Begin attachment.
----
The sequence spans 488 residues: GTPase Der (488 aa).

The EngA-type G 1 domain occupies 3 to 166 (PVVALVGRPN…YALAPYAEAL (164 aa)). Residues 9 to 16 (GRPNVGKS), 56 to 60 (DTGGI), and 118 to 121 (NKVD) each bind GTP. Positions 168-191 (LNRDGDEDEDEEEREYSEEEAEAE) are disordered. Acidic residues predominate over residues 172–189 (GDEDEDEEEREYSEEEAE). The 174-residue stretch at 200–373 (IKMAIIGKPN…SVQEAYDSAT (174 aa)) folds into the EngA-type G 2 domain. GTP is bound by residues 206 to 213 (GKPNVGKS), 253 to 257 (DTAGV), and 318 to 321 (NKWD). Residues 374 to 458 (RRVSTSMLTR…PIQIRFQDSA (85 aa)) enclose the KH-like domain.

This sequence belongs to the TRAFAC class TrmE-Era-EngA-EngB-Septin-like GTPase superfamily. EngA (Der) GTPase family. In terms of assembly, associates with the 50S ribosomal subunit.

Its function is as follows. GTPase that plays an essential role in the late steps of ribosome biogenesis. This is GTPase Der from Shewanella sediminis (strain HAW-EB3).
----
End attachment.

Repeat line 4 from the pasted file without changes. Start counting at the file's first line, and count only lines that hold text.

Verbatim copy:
Its function is as follows. GTPase that plays an essential role in the late steps of ribosome biogenesis. This is GTPase Der from Shewanella sediminis (strain HAW-EB3).